The natural right to protect oneself and those they care about against those who wish to do them harm, known as the concept of self preservation, is one of the most important social issues to me. To me, the debate surrounding self preservation in American politics transcends simple social policy and moves into a debate over morality and what it means to truly champion personal freedom. Those who wish to limit the ownership of firearms today have little to contribute to the debate other than their personal biases, untrue generalities, and emotional reactions to what they see and hear in the media. Wanting to strip away the ability to purchase and own firearms from the general populace in response to mass shootings and other tragic events is extremely ignorant and is a perfect example of too much faith in government. Individuals must have be able to protect and defend themselves from threats in a society where public emergency services can take half an hour or more to reach them, and to think otherwise is both unrealistic and misinformed. Not to mention, most countries that have low gun crime along with strict gun control only works due to their majority homogenous cultures and small populations. In the US, the places where violent and gun related crime runs rampant are the densely populated, urban areas where major gun control regulations are in place, so the idea of confiscating and/or outlawing certain types of firearms, attachments, or modifications is counterintuitive and is yet another way to further strip individual freedom.
🇺🇸🐍 Fundamental, God given rights can never be superseded merely by the feelings or personal biases of others 🐍🇺🇸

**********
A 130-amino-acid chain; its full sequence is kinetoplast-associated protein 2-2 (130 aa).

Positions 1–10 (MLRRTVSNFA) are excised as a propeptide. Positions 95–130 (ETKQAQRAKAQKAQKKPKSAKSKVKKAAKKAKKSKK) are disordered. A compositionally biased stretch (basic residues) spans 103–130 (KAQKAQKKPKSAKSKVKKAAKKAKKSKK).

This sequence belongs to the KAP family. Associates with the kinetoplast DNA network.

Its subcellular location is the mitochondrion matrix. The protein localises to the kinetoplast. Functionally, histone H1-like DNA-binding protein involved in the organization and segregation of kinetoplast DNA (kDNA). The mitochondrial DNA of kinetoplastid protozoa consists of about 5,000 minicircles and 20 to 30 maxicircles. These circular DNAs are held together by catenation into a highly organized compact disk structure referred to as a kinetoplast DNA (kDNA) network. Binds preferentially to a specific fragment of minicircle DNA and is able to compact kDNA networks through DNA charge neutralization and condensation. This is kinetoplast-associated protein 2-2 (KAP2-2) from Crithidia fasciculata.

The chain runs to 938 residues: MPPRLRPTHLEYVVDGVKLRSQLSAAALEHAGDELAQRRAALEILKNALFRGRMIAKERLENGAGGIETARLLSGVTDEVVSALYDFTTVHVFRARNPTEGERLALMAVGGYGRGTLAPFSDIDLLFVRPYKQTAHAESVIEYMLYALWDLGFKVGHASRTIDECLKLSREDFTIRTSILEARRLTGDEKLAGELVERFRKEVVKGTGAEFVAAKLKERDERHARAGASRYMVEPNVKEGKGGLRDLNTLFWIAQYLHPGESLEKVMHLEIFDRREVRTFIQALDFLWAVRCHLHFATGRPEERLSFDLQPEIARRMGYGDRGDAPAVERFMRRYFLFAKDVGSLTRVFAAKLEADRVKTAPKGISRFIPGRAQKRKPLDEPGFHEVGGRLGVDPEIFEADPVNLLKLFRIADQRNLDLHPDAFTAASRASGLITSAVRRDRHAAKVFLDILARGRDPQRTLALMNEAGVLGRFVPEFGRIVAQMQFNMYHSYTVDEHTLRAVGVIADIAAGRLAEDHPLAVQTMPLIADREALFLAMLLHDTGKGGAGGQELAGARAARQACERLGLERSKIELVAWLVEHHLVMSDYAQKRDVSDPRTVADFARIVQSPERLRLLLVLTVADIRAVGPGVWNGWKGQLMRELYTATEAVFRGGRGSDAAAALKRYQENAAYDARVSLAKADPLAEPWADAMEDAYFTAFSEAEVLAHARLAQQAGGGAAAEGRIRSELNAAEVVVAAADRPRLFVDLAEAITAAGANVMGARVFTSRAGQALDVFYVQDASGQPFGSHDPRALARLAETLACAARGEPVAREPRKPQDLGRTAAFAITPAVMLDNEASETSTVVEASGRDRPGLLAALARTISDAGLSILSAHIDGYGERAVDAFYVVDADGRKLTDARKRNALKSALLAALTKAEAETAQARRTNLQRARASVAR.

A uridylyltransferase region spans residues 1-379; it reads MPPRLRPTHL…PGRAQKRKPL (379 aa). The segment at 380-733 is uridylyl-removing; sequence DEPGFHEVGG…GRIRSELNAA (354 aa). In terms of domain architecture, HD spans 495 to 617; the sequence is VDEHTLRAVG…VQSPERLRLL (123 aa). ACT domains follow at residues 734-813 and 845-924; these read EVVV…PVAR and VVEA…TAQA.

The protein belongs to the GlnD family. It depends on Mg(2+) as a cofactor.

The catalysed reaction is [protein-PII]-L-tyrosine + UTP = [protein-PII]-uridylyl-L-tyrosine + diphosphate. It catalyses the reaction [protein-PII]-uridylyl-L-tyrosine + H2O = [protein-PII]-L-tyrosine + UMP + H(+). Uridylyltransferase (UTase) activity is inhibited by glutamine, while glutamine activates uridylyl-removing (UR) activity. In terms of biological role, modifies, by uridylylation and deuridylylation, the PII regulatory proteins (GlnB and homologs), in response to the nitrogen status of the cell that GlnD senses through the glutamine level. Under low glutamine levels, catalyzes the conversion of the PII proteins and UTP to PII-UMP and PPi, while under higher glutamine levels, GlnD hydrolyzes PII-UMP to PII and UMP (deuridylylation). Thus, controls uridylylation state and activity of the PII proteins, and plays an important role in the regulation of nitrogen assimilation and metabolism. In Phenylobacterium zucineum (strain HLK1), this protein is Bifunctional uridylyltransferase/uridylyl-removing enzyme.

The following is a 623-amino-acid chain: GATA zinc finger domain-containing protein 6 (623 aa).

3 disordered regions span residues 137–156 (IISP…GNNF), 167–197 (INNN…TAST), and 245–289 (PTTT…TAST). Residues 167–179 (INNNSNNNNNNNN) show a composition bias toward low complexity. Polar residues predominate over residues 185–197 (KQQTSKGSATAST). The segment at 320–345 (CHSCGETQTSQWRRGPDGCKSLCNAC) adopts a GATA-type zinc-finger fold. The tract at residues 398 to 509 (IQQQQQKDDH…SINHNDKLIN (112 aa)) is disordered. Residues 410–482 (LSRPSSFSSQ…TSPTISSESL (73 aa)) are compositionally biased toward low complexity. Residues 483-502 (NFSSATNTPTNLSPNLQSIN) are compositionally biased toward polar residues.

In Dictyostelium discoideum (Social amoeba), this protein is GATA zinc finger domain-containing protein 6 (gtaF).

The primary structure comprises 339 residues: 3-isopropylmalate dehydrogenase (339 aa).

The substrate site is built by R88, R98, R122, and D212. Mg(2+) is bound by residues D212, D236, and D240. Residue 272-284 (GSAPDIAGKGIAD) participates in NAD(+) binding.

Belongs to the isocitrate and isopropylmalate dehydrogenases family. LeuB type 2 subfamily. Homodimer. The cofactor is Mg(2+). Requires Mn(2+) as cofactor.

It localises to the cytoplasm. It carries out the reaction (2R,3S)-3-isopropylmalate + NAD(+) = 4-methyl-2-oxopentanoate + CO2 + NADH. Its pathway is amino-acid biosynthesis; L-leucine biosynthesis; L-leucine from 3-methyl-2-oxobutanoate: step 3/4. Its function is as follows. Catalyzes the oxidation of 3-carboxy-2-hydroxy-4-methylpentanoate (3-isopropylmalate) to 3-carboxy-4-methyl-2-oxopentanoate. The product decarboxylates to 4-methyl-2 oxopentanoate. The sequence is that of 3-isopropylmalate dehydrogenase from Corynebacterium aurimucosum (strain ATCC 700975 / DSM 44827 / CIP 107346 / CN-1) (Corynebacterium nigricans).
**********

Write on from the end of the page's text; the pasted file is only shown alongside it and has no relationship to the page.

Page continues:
The pipeline being built in western Canada is a bit of a nuanced issue. First, when Justin Trudeau was running for prime minister, he promised not to build any pipelines. He backtracked after being elected, and the pipeline in question was approved. In British Columbia, from what I understand, the liberals were voted in but the NDP and green party formed a coalition government, essentially overruling the election result. The BC government and protesters have blocked the pipeline, and Trudeau hasn't done much more than address the situation.
I want to make this perfectly clear: I think that the environment needs to be protected, but you won't have much of a country without a strong economy. We need a balance, a middle ground between corporatism and primitivism.
Personally, I would prefer if oil from the prairies could be transported by rail, as it would help the railway industry as well as the oil industry. That being said, it is also more dangerous to transport it by rail.
What do you guys think? Tell me what you think in the comments!
A lot of news outlets in Ontario are talking about this story. It's kinda easy to respond to but it's the first one I found.
Let me give you some background. The Jane and Finch street corner is viewed as the most dangerous part of Toronto by many locals. Low income housing and government housing, along with a lack of low skill job opportunities has made this area as bad as it is today. Couple this with the rising gun-related homicides in the city, mostly from gang related incidents, and the statement in question becomes a lot more reasonable.
It's clear that the statement by Andrea Horwath was a bad move, as it doesn't even make sense in the context. She was likely trying to smear her political opponent in a way that the far left has been doing for at least a decade.
If we're not allowed to address the crime problem in our cities, how are we supposed to solve them?
What do you guys think? Discuss in the comments!